A healthy vagina normally maintains a slightly acidic environment, with a pH of about 3.8 to 4.5. Acidity is described or quantified by pH, which is a number on a scale of 1-14. The lower the number, the more acidic is the substance. A higher number denotes alkalinity. This level of acidity is a result of the presence of “good” bacteria, such as Lactobacilli, in the vagina, which produce hydrogen peroxide and prevent other harmful microorganisms from multiplying there. The balance between the “good” and “bad” bacteria is therefore maintained by the acidic environment of the vagina, which is sometimes disturbed by various factors such as douching. When an imbalance in the chemical and biological environment occurs, “bad” bacteria such as Gardnerella vaginalis may multiply, killing the “good” bacteria and causing a vaginal infection called bacterial vaginosis.
The loss of acidity or disturbance in vaginal pH allows proliferation of bacteria and yeast in the vagina, leading to symptoms like itching, vaginal discharge, and pain during urination. In most cases, symptoms may be mild, and some women do not even notice the presence of an infection until they find out from an incidental gynecological exam. However, in some women symptoms may be irritating and bothersome. In about one-third of cases, symptoms go away immediately even when left untreated. This occurs when the balance in acidity or the vaginal pH is restored by the spontaneous re-growth of lactobacilli.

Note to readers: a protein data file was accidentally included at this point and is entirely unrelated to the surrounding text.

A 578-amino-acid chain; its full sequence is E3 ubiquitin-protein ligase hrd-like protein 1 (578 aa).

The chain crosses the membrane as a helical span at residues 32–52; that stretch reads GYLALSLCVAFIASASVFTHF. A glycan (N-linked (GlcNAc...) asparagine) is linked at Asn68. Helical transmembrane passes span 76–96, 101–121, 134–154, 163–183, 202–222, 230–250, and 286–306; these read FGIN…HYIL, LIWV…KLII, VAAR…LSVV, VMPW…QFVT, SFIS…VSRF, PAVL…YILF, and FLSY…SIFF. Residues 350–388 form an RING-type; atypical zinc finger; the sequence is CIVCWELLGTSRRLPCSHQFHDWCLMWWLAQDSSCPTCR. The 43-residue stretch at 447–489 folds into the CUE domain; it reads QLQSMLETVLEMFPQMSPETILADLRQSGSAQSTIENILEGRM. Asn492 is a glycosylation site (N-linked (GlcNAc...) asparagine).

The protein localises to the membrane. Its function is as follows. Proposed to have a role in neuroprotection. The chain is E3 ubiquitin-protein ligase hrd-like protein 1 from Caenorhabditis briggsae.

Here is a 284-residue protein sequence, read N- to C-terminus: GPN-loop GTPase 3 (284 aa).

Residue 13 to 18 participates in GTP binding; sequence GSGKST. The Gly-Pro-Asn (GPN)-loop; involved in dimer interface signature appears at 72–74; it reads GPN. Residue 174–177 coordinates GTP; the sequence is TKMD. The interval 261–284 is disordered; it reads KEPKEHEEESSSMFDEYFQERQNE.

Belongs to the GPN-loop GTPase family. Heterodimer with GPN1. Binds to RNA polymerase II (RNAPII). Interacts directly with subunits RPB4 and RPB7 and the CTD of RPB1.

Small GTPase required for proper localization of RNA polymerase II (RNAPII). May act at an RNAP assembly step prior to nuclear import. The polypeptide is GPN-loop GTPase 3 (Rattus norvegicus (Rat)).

Restoring Normal Vaginal pH
The chemical imbalance in the vagina is usually caused by certain hygienic and lifestyle factors that disturb the biological environment in the woman’s body. Some medications may also eliminate “good” bacteria or encourage the growth of “bad” bacteria. Therefore, it is important to avoid certain practices that may alter the normal vaginal pH, resulting in vaginal infection and its symptoms. These include:
- Avoid frequent douching. The practice of rinsing out the inner vagina with either water or a cleansing agent is unnecessary, since the vagina has a self-cleansing mechanism, and douching can eliminate the “good” bacteria.
- Avoid using bubble baths, hot tubs, or whirlpool spas.
- Avoid using vaginal deodorants or scented soaps.
- Avoid having multiple or new sex partners. Although bacterial vaginosis is not a sexually transmitted disease, certain sexual practices increase one’s risk for vaginal pH disturbance.
- Use a condom during sex.
- Other risk factors like smoking and the use of intrauterine device (IUD) for birth control must be avoided.
Many women use natural remedies to restore normal vaginal pH. Taking yogurt is one of the most popular ways to restore the natural acidic environment in the vagina. Yogurt contains live lactobacilli, which can induce the growth and increase the number of “good” bacteria in the gut and in the vagina.
Boric acid suppositories can be inserted vaginally for 14 days to fight against chronic bacterial vaginosis, which results from abnormal vaginal pH.
Hydrogen peroxide or vinegar diluted in one-half to one liter of clean water may be used to rinse the vagina two or three times a day. Another way to restore vaginal pH is by soaking in a warm bath that contains a few drops of pure apple cider vinegar.
Women are advised to eat more fruits, vegetables, grains, flax seed and food products containing acidophilus, which increase lactic acid production. Other natural remedies that can be taken as oral supplements to restore vaginal acidity include:
- Cultured milk that contains “good” bacteria (kefir milk)
- Probiotic capsules and foods
- Vitamins A, B, C, D and E